return "null" to indicate absence of an answer, and I use "opt" in the names 
of variables with may hold "null" to indicate absence of a value.  Note that 
"map get(foo)" is ok, even if "foo" may map to "null", since the "null" is a 
valid answer, rather than the absence of an answer.)

                  New Universal Method: getOptSealedFacet(brand)

We define one new universal method.  When written without sugar, a method 
body would typically look something like:

     to getOptSealedFacet(brand :Brand) :(nullOk(SealedBox)) {
         switch (brand) {
             match ==(FooSealer brand) {
                 FooSealer seal(...my facet for Foo...)
             match ==(BarSealer brand) {
                 BarSealer seal(...my facet for Bar...)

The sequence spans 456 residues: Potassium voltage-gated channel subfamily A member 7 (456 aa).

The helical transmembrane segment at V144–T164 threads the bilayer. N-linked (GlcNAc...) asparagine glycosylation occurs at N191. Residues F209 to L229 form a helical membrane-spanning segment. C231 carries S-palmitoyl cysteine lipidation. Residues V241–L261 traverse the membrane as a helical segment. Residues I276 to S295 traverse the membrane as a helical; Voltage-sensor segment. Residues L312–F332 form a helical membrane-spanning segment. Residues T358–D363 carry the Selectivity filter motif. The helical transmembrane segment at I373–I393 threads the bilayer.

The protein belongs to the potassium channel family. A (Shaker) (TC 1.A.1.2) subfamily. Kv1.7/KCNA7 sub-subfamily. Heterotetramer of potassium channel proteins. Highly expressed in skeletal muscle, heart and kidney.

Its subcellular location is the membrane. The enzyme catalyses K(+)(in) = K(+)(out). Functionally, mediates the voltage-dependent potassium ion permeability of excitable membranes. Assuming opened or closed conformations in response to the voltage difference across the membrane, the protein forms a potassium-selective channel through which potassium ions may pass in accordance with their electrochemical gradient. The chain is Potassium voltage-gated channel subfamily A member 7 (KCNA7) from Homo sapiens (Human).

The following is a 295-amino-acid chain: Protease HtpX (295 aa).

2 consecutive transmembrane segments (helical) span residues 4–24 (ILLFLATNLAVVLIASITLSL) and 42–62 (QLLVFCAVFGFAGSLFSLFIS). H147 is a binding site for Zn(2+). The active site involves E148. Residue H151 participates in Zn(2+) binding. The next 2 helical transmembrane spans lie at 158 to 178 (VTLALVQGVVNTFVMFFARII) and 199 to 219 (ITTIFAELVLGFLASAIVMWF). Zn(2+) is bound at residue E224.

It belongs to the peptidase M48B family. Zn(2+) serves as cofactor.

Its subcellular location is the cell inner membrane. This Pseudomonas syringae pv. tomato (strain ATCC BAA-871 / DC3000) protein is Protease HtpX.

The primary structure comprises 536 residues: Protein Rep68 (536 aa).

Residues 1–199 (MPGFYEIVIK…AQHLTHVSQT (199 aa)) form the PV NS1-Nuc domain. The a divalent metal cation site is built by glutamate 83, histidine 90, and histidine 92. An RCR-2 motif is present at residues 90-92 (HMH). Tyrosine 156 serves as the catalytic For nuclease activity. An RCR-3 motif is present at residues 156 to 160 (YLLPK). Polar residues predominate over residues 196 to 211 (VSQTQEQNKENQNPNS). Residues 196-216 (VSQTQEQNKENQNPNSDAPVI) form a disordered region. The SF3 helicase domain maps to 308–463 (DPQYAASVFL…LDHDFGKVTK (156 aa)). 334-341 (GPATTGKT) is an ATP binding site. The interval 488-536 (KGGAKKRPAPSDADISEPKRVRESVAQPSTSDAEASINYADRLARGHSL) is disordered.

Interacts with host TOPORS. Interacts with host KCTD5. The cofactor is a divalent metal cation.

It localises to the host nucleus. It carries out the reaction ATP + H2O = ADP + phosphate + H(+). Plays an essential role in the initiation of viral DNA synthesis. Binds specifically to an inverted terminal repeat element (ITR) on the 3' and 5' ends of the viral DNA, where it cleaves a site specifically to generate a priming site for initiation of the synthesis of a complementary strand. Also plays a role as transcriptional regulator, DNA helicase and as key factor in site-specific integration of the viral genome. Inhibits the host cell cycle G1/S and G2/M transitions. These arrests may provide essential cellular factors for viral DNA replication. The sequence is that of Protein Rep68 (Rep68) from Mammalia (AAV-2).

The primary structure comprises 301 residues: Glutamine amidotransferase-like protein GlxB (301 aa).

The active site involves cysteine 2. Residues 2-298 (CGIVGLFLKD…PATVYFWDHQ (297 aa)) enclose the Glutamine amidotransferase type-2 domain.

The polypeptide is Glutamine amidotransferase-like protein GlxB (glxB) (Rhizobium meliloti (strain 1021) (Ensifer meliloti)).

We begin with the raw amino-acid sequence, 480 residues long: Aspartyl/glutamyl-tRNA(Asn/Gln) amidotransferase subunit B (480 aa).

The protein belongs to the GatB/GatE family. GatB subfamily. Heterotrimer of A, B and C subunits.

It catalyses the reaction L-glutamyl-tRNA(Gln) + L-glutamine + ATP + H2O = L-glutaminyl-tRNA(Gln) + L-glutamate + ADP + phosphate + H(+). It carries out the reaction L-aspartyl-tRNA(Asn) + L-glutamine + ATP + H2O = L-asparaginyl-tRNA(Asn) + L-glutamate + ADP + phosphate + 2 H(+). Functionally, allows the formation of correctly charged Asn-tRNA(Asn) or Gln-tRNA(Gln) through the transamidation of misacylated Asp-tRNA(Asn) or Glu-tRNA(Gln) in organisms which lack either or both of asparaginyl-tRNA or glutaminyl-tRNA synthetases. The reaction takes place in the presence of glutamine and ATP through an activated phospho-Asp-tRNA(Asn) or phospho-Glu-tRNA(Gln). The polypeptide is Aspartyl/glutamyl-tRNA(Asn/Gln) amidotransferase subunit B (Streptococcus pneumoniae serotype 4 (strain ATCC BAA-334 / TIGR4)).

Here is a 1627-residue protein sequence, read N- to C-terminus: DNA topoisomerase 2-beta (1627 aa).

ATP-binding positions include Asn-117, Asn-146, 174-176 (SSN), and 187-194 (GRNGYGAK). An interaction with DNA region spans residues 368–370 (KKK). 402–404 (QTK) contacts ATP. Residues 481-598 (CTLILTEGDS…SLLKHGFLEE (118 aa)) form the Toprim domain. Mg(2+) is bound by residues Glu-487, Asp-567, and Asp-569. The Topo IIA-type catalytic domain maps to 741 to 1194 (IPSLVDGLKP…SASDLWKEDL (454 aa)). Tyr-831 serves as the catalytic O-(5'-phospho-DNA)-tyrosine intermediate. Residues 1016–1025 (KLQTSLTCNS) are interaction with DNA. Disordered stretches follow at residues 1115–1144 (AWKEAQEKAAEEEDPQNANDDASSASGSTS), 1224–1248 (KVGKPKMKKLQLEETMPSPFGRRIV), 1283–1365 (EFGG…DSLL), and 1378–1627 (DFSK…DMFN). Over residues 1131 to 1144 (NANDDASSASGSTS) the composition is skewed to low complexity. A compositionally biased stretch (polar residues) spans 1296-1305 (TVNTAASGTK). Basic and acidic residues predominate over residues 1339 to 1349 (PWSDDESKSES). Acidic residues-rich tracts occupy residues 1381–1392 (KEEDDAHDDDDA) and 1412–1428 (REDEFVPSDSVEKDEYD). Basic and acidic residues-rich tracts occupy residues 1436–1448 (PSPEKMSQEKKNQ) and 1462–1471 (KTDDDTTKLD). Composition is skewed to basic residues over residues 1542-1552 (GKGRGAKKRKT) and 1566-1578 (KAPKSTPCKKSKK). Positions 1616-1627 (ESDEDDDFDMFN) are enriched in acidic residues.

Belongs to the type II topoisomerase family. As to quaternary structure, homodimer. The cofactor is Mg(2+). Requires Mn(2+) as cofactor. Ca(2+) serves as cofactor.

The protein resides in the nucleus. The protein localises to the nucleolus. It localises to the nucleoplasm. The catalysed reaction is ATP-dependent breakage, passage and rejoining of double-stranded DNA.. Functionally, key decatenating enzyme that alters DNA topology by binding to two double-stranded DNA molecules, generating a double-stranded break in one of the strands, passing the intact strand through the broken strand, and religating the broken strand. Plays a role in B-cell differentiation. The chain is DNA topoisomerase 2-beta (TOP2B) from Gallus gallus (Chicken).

# simple story used for now, to be corrected later
             # match _ { null }

             # the real story, to be explained later
             match _ { meta getDefaultOptSealedFacet(self, brand) }

The request with the Foo brand means, 

     "Gimme a box which will unseal with the FooUnsealer.  (Ie, a box sealed by 
     the FooSealer.)  Inside the box should be whatever you feel appropriate 
     to provide to me, assuming I actually have the FooUnsealer.  If you can't 
     (because you don't have the FooSealer) or won't, return null."  

The Foo brand therefore represent a particular request, just as the unary 
message name "foo" would.  Having the FooSealer represents the ability to 
meaningfully answer these requests.  Having the FooUnsealer represents the 
ability to meaningfully ask these requests.

A server (the one receiving the request) without a FooSealer can still react